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ICRA: Impact Assessment of Auction/Allotment of Coal blocks


ICRA report on Power sector and the impact on coal block auctions/allotment: 

·         For the power sector, the auction approach approved on reverse bidding principles with a ceiling on bid price set at notified price is a positive development for power consumers in ICRA’s view, since the tariff level for projects / bidders winning coal blocks is likely to be lower than the same based on linkage route given the discount to the ceiling price that will have to be offered during the bidding process. Also, it is noteworthy that in the scenario where the energy charge (EC) based on quoted bid price for the coal mined captively is lower than the EC quoted in case of existing PPA based on Case-1 bid, the final EC payable would be lower of the two. This is likely in turn to lead to lower power procurement costs for state owned distribution utilities & thus for end consumers.

·         While the decline in generation tariff improves the cost competitiveness of the genco (the successful bidder), ICRA is of the view that the ability of the bidders to keep their actual mining costs (both operating & capital cost for mine development) in line with the quoted bid price would be critical as a failure to do so could lead to a risk of under-recovery in variable cost which in turn would affect their profitability. This is significant given that most of bidders have either limited or no experience in mine operation & development.

·         A positive for the private sector IPPs arise however from the prospects of mitigation of fuel supply risks, arising out of a shortfall in availability of domestic coal, by securing captive coal blocks through the auction route. In addition, such projects which have Case 1 competitively bid PPAs (where bidding assumed domestic coal availability) & currently are facing risk of mismatch between fuel cost & recovery of the same through tariff (arising out of dependence on costlier imports to bridge the domestic coal shortfall) get a chance to mitigate such risk through the auction route.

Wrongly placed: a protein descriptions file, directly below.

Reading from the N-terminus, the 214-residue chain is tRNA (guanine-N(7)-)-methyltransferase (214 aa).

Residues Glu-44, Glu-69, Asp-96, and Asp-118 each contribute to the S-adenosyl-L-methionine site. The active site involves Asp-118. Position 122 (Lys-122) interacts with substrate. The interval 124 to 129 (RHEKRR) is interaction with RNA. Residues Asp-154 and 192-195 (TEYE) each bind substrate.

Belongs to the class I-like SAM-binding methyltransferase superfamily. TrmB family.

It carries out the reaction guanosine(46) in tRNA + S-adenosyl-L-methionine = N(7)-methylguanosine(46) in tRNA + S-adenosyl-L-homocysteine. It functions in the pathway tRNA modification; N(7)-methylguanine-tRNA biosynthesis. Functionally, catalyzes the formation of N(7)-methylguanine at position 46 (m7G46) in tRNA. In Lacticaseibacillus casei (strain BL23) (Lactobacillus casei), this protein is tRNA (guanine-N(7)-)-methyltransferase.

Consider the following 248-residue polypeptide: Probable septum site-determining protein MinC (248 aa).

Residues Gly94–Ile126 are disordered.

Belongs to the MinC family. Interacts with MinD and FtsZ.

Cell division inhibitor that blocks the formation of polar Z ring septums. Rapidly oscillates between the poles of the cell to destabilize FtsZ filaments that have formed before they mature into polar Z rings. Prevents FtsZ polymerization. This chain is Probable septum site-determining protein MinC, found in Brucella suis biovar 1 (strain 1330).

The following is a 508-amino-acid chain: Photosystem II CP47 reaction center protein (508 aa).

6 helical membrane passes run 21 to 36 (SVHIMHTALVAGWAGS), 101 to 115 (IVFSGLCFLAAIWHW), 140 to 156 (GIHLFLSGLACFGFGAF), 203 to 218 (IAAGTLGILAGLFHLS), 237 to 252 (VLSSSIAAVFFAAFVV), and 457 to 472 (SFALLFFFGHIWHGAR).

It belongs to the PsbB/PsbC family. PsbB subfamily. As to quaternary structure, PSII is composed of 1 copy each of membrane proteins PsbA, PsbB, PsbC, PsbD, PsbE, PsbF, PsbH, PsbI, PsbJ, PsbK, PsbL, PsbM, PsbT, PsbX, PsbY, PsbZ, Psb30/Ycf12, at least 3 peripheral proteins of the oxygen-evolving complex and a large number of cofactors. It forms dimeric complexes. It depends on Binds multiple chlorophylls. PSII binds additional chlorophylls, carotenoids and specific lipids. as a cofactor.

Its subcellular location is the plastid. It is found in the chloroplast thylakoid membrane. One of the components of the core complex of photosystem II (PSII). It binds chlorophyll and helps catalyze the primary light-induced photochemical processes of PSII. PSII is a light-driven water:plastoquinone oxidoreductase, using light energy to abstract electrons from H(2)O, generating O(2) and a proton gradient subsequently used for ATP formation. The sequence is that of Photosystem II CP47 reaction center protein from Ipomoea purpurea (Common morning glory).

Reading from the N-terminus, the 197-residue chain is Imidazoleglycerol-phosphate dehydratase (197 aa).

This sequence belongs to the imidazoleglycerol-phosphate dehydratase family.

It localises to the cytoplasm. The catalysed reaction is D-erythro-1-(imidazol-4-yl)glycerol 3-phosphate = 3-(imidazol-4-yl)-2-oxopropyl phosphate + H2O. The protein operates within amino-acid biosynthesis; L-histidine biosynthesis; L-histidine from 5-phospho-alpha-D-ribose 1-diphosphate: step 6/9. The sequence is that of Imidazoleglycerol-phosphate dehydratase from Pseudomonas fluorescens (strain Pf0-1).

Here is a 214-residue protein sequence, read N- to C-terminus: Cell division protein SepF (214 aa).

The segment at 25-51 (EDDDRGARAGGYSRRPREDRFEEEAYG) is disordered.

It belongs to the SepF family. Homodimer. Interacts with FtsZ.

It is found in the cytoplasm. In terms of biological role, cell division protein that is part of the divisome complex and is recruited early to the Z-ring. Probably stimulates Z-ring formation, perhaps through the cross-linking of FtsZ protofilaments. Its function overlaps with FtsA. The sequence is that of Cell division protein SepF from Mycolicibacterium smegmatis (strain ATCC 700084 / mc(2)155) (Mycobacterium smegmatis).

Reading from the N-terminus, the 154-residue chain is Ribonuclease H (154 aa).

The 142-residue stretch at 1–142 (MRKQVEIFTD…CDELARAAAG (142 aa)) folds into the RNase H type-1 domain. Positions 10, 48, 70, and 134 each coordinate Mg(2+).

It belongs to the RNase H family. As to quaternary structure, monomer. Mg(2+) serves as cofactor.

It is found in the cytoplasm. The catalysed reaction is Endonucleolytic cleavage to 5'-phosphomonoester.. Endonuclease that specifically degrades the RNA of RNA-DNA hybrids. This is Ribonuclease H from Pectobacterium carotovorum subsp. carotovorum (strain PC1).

·         In case of project with cost plus based PPA, the variable cost of generationis estimated to decline by about 3 to 12 paise/unit assuming that the bid price varies from Rs. 560 per MT to Rs. 420 per MT as against the same based on coal through a linkage, after factoring the impact of reserve price to be paid. With this, tariff or overall cost of generation is estimated to decline by 0.9% to 3.6% respectively against the same based on coal in a linkage route. Projects with competitively bid PPA under Case I are also likely to see a reduction in the variable costs since the auction price would now be the basis for calculation of energy charge, although the extent of reduction would depend upon the energy charge quoted earlier. The projects which are located closer to the mine block would be able to offer better cost competitiveness & thus projects located in the states of Chhattisgarh, Jharkhand and Odisha (which together constitute for 87% of the coal mine reserves put up for allocation to power sector) are expected to benefit considerably from the coal mine allocations. Overall, the bidding strategy for such projects in terms of ability to offer discounts to notified price level would thus also depend upon the distance of their projects to the mine blocks & energy charge quoted in case of any existing competitively bid PPA.